• TeachableMoments profile image


      6 years ago from California

      I love this hub!! Voted up, straight across. You picked a great topic and I enjoyed how you developed the hub with your fabulous writing skills. Nature has always been like a second home for my daughter and some of the most memorable, educational and fun family moments happened in the great outdoors. I hope more parents read your hub and begin to understand that technology can never duplicate the wonders found in nature.

    • Sarahredhead profile imageAUTHOR

      Sarah Jackson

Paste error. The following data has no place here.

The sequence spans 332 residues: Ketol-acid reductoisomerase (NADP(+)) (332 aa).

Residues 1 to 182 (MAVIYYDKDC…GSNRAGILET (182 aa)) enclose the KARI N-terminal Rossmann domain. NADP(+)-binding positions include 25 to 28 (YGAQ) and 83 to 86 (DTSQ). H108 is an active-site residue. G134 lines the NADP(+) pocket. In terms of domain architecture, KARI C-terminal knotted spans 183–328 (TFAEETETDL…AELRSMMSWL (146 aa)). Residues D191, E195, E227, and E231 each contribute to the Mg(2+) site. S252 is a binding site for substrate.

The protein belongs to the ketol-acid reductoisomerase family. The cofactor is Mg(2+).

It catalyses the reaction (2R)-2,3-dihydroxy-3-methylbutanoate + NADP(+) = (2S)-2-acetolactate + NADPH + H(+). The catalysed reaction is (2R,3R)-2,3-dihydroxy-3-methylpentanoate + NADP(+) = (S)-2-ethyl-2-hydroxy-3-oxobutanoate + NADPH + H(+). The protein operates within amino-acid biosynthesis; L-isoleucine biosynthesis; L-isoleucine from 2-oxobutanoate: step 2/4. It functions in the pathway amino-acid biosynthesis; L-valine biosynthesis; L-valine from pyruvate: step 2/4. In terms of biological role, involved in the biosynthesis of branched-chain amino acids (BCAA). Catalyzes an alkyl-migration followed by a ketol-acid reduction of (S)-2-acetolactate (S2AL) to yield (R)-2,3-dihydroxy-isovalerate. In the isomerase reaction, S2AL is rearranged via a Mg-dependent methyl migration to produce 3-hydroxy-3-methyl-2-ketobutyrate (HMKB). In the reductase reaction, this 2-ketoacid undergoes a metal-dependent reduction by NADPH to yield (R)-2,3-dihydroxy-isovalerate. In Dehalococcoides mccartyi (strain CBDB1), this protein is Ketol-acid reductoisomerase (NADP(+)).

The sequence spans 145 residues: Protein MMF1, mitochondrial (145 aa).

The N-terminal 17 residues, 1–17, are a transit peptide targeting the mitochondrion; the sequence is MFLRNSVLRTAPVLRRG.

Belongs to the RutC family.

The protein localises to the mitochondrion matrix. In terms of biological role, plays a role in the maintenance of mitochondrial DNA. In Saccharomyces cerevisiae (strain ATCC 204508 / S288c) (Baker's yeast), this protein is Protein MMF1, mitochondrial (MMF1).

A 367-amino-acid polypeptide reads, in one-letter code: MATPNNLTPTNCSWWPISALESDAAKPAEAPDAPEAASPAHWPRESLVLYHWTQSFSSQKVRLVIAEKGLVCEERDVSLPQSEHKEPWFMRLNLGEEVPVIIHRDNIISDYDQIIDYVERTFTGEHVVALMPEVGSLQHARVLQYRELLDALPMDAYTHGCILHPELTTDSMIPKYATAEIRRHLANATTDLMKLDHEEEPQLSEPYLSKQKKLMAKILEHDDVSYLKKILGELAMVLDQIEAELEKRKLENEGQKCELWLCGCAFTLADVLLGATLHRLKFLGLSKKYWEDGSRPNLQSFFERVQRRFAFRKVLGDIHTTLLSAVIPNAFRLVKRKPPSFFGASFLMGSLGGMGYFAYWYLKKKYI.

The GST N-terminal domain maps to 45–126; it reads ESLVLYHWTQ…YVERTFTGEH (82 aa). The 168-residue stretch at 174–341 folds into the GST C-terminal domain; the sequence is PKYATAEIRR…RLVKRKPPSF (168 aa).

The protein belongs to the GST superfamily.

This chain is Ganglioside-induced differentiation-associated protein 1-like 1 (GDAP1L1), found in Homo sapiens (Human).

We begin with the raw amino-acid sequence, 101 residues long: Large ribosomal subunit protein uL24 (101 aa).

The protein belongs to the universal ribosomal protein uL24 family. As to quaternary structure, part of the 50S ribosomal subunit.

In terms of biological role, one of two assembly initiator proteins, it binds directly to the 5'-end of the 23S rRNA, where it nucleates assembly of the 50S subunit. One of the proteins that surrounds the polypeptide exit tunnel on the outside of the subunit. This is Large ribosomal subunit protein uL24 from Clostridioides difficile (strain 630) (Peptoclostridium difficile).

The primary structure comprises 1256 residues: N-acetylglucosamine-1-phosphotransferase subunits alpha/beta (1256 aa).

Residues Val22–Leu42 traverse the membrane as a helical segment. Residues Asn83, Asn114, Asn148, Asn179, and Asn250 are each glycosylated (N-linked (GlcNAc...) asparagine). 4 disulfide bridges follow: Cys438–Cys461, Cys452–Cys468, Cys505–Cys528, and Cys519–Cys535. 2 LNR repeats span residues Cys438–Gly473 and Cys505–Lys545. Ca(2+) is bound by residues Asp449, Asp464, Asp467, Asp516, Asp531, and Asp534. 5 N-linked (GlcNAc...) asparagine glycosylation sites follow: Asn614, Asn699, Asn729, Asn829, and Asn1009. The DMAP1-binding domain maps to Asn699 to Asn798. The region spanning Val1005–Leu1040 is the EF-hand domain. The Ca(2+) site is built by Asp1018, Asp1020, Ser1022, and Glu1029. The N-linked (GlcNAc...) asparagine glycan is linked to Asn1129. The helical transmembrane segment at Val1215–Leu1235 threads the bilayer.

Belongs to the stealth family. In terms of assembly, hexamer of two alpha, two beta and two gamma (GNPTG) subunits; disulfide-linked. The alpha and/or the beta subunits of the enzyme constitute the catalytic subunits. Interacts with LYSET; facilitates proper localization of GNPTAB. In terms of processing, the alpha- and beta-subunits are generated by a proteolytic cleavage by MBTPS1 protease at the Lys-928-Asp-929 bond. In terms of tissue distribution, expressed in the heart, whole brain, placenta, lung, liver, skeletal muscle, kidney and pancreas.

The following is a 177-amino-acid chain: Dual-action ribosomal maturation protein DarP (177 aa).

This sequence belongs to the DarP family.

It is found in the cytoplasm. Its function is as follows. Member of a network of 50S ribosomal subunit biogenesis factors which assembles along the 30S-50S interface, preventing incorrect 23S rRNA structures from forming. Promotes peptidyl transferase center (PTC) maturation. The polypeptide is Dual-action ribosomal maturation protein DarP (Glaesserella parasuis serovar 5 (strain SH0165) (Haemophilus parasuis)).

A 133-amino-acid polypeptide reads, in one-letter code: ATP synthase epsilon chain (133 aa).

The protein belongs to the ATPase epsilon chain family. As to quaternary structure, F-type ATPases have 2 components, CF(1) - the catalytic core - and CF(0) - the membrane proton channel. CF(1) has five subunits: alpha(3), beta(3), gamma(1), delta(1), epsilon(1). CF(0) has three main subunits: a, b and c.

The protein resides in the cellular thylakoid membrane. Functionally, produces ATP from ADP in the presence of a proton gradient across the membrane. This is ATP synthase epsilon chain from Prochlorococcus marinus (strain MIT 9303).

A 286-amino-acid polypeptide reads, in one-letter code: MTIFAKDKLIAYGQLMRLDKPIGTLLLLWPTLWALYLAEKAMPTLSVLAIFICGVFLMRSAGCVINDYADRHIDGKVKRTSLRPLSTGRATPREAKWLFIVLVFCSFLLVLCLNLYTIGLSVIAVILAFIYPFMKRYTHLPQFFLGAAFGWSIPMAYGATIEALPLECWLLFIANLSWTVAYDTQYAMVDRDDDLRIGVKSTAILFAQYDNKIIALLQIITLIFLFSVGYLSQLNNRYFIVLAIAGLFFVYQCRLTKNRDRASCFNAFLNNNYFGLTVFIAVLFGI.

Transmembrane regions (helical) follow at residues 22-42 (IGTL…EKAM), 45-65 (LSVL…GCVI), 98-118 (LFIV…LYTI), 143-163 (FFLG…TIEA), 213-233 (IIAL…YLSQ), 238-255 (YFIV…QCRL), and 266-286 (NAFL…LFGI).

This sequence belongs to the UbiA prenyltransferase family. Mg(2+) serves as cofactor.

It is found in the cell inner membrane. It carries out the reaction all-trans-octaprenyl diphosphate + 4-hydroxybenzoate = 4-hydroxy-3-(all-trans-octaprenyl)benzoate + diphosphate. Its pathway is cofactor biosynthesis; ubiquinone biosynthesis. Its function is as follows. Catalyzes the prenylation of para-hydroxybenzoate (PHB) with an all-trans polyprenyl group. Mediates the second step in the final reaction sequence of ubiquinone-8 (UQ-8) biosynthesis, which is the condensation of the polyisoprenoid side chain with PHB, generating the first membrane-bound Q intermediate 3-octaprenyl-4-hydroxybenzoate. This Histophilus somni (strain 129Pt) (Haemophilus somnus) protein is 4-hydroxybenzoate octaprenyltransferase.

6 years ago from Southern United States

      Thank you Faith Reaper! I enjoy YOUR writing! Yes; like you, I spent most of my childhood outside with plenty of imagination. Nothing wrong with that!

    • Faith Reaper profile image

      Faith Reaper 

      6 years ago from southern USA

      This is just brilliant! You are such a gifted writer and what a great subject, "Bob" So very funny. Bless his little heart. You gave him an awesome day in the actual real world---who would have thought? Ha. I remember growing up and we stayed outside all day long and just played and played, and it was the best time ever. Today's youth are missing out of the beauty of childhood with all this technology, and all parents should take heed. Voted Way Up across the board. In His Love, Faith Reaper